Menu

What This Artist Is Doing With Billboards Will Make You Want To Look At Them

Nothing ruins natural beauty quite like a billboard. If you’ve ever driven along a scenic road, only to have your view of trees, fields, and the sky suddenly interrupted by a big, loud advertisement for fast food, then you know that these monstrous structures can be the most jarring sights on an otherwise pleasant trip.

That was what artist Brian Kane thought, too. In fact, billboards and their aggressive advertising bothered Kane so much that they became the focus of Healing Tool, his temporary installation project that can be seen along the highways near Boston.

The billboards feature a cycling series of digital images depicting the area’s natural surrounding, filling in the area that would be blocked by the billboard.

The billboards feature a cycling series of digital images depicting the area's natural surrounding, filling in the area that would be blocked by the billboard.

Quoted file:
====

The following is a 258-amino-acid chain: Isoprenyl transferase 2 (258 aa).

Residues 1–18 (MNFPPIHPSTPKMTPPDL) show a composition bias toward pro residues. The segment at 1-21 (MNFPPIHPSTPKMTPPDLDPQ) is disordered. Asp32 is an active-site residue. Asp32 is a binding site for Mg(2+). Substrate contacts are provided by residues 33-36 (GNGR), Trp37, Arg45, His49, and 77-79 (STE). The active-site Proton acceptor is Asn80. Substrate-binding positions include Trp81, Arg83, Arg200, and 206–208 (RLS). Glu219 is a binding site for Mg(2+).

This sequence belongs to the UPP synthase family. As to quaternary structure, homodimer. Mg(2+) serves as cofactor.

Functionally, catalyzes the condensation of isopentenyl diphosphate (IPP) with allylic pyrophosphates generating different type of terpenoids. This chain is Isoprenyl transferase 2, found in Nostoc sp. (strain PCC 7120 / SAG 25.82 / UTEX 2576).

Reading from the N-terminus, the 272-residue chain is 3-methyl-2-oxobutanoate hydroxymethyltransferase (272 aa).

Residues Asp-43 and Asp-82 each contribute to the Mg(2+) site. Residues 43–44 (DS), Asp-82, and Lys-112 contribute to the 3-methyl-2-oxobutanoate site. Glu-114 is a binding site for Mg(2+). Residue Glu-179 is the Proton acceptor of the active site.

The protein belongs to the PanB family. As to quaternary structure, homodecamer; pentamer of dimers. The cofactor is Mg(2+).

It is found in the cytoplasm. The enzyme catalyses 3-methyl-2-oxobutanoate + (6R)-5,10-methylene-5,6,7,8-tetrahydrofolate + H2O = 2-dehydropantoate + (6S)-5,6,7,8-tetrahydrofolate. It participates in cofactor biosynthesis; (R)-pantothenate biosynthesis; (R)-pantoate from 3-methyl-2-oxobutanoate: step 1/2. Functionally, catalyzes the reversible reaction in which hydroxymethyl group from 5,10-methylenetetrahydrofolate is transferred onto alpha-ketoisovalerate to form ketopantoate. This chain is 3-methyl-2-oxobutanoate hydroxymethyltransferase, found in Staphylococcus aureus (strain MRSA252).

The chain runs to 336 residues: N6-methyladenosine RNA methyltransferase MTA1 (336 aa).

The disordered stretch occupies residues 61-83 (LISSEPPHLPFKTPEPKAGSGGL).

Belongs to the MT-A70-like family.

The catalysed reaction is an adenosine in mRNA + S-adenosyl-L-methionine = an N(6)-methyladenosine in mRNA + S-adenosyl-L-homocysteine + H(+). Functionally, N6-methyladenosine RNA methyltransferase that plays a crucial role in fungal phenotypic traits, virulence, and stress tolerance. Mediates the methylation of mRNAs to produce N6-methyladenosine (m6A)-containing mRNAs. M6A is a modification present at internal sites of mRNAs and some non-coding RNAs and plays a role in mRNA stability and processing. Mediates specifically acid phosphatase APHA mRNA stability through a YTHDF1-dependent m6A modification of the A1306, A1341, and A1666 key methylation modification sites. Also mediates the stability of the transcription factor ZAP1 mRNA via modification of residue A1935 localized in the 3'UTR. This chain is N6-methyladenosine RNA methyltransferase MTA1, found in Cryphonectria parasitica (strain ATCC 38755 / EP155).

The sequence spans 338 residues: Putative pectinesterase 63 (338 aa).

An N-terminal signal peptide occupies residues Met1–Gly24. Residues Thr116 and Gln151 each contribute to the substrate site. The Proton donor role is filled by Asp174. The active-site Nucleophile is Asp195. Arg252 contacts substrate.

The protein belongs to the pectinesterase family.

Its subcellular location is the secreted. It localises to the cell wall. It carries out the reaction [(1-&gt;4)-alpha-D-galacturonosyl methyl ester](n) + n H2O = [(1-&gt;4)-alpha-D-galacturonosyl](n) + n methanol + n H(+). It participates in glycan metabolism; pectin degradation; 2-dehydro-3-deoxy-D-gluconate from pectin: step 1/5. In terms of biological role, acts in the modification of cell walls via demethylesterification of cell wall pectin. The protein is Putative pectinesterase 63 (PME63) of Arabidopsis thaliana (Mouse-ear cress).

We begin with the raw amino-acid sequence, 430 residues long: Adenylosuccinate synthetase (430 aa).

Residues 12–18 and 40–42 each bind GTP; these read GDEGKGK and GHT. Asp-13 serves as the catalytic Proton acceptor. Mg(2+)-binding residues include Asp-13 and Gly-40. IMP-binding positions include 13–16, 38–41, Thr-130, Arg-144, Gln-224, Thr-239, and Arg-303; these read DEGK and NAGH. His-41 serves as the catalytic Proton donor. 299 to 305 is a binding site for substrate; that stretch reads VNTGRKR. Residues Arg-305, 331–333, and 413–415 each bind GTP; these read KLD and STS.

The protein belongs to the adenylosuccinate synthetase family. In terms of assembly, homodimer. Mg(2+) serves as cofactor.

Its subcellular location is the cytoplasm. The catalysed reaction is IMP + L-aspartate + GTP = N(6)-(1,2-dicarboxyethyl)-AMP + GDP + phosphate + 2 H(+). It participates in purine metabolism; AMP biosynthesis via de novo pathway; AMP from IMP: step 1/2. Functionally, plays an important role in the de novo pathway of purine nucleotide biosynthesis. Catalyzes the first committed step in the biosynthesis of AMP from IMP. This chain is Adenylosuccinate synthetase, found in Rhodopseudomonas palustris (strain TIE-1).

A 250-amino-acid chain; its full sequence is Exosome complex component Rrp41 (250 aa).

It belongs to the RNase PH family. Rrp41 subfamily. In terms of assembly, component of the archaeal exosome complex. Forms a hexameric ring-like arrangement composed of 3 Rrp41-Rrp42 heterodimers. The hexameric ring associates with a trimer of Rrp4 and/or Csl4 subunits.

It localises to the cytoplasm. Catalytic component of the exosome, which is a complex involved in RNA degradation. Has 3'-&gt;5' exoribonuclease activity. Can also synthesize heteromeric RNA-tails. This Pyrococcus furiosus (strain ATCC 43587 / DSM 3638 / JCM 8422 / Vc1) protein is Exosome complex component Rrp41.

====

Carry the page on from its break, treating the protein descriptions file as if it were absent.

At night, though, the images change to high-resolution images of the moon, stars, and the Milky Way galaxy all things that are impossible to see due to urban light pollution.

The name Healing Tool comes from a Photoshop tool, which is used to fix blemishes and glitches in photographs.

The name <em>Healing Tool</em> comes from a Photoshop tool, which is used to fix blemishes and glitches in photographs.

It also refers to the fact that the images are smoothing over the rectangular interruption caused by the billboard. Kane hopes that the images can provide a calmer, more introspective, and less distracted journey for drivers on the road, where they can enjoy the natural beauty instead of being confronted with advertisements.

See Healing Tool in action here:

Brian Kane, Healing Tool, 2015 (HD)

(via Colossal)

“By removing the marketing message from the advertising space, we create an unexpected moment of introspection,” Kane explains. “People are allowed to interpret an image based on their own experience, and not necessarily with the singular focus of the advertiser’s intent.”

You can see more of Kane’s work on his website, and some more videos of his projects on Vimeo.